Anakana Schofield talks Latin-American literature with veteran translator Katherine Silver

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      Anakana Schofield, novelist and writer in residence at Simon Fraser University, has a deep-seated love of contemporary Latin-American literature.

      Widely known for the novels Malarky and Martin John, the writer is now setting her sights on highlighting the translated-literature scene through an SFU event with translator Katherine Silver on Friday (June 1).

      “We don’t really have much locally around translation,” Schofield tells the Straight over the phone. “Especially if you’re interested in language, you cannot possibly be uninterested in translation and the implications of it.”

      Readers experience two layers of translated works, as they consume both the original author’s text and the translator’s attempt to capture that in a different language. Crafting accurate, artistic translations is an art that’s difficult to master.

      “You sort of form a kind of relationship with the person because you’re so grateful for the translator. If it wasn’t for the translator, you wouldn’t be able to read this work,” Schofield says.

      Katherine Silver is one of the most prominent English language translators of contemporary Latin-American literature, with dozens of works under her belt. Silver lives in California and is flying up for the event.

      “I know Katherine Silver from my bookshelf!” Schofield enthuses.

      Though Latin America is often associated with magical realism, such as Gabriel Garcia Marquez’s One Hundred Years of Solitude or Isabel Allende’s The House of the Spirits, Schofield says that’s “passé”.

      Much of the contemporary Latin-American literature Schofield loves experiments with form, living at the edges of what novels can be. She says she stayed up all night reading Silver’s translations of Mexican author Daniel Sada, and calls Literature Class by Buenos Aires’s Julio Cortázar “a bit of a Bible for me”.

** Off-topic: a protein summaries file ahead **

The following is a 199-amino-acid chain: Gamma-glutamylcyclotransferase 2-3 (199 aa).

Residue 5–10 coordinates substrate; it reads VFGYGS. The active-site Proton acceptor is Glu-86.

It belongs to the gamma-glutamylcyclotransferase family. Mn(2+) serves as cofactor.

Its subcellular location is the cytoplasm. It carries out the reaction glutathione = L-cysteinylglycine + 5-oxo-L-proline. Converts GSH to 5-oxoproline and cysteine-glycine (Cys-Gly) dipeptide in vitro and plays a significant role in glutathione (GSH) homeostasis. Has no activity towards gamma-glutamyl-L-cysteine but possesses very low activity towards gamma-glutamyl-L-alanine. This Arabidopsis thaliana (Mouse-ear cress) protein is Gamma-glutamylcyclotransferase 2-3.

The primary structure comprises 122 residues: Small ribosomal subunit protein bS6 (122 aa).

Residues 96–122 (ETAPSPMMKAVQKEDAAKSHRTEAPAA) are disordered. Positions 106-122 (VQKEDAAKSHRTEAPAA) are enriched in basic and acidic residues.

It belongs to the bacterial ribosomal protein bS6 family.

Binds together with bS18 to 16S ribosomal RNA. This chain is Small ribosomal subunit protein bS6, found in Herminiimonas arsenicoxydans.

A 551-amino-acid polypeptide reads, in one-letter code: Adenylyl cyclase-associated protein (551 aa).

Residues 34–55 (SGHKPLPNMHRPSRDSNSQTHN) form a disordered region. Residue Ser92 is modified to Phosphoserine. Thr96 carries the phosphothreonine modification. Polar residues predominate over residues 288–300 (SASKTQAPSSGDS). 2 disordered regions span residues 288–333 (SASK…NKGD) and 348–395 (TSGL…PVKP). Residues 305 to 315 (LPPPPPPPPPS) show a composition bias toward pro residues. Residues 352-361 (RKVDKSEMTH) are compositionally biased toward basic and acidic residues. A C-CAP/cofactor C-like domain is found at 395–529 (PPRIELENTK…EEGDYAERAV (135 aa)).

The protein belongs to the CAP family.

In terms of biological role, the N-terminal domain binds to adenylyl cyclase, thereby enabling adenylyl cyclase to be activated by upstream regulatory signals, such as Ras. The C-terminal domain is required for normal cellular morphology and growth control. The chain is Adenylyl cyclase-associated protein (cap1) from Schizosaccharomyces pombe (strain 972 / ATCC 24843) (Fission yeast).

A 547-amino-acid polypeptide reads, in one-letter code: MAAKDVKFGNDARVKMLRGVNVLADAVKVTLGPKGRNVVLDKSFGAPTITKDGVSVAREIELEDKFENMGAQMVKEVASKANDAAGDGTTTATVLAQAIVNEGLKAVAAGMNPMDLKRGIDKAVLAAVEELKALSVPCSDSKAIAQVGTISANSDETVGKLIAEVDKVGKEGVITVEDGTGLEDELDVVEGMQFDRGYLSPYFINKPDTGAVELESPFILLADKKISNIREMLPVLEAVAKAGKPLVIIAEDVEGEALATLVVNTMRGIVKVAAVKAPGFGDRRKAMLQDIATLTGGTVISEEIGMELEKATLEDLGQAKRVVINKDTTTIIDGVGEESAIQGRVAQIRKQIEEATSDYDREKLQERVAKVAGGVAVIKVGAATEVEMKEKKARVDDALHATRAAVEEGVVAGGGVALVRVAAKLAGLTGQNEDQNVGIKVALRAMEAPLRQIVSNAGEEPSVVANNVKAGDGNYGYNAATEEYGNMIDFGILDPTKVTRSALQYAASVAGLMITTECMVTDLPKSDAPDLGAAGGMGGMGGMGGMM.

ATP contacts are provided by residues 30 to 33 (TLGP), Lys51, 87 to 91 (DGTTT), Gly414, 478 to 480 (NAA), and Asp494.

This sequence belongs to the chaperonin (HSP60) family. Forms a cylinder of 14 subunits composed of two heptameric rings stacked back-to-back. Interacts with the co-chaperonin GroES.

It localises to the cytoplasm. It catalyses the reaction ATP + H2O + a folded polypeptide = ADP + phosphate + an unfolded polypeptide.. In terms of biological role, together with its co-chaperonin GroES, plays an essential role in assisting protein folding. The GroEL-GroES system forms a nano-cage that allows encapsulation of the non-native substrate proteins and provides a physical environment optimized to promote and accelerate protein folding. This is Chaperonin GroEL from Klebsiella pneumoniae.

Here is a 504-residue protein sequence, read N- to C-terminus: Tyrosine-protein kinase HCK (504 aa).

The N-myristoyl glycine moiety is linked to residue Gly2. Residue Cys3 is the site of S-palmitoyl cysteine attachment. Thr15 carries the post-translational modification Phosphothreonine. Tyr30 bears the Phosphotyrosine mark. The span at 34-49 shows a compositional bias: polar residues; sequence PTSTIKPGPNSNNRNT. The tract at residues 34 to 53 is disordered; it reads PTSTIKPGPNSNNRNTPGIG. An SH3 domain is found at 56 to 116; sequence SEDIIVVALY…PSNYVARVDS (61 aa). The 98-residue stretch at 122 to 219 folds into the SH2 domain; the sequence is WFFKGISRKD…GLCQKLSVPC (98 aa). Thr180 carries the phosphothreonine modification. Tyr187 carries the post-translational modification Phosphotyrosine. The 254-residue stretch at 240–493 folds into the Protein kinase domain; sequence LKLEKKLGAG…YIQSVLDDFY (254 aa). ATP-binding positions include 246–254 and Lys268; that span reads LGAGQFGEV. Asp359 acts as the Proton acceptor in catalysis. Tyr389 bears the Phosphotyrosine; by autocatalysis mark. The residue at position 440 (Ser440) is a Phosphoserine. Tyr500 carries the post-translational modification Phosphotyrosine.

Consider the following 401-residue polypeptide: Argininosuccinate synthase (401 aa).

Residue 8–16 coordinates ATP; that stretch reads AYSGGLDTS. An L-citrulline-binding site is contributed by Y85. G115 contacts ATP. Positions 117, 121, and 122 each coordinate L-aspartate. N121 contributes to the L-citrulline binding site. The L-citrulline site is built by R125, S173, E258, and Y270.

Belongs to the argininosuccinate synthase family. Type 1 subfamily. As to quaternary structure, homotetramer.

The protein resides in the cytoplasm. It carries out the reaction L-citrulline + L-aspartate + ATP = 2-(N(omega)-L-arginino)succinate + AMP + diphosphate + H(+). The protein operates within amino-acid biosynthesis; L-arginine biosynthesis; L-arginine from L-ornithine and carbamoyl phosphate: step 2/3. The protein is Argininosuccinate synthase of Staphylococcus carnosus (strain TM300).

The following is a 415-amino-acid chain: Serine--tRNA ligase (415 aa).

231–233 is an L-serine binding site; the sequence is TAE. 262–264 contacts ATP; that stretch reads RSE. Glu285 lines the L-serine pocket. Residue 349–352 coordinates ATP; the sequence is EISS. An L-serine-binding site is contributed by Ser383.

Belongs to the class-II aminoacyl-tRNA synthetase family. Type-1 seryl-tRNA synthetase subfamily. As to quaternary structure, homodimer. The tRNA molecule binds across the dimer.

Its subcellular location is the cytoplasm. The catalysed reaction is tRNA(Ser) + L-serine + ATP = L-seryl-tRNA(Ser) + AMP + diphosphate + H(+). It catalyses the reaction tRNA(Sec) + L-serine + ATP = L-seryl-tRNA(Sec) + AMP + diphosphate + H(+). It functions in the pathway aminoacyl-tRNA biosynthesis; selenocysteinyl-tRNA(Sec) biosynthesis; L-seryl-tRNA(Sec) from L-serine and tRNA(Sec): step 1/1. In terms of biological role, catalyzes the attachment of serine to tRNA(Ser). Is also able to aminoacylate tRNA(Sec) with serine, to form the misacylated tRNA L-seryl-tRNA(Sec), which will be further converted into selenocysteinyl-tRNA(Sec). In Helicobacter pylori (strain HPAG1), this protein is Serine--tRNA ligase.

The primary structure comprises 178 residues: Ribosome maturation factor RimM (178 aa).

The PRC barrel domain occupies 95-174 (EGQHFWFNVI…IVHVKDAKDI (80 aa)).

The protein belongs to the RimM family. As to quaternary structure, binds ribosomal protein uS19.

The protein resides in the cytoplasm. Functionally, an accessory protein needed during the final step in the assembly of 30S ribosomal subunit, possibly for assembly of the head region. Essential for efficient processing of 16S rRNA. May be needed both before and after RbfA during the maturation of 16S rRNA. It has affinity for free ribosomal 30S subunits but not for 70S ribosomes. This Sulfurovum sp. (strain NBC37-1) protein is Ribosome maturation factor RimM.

“What interests me about this literature is the ludic, the spontaneous playfulness,” Schofield says. “I draw a lot of strength from these writers.”

      The event is being held at Massy Books, an independent bookstore with an art gallery, performance space, and reading room.

      “Massy Books is turning into a very significant space in the city in terms of hosting these kinds of events,” Schofield says, adding that she chose the venue to help support independent arts spaces.

      The evening will consist of a conversation between Silver and Schofield, readings of some of Silver’s translated texts, and an opportunity for questions from the audience after.

      Schofield’s keen to emphasize the event will be very accessible for people without any prior knowledge of contemporary Latin-American literature.

      “I’m a bit of a neophyte with this actual area of literature,” she says. ”Which is good! Because anybody who doesn’t know anything about it doesn’t need to worry. And then all the people who know lots more about it than I do can ask really smart questions.”

      Anakana Schofield and Katherine Silver will be in conversation on Friday (June 1) at Massy Books (229 East Georgia Street), starting at 7 p.m. Admission is free.

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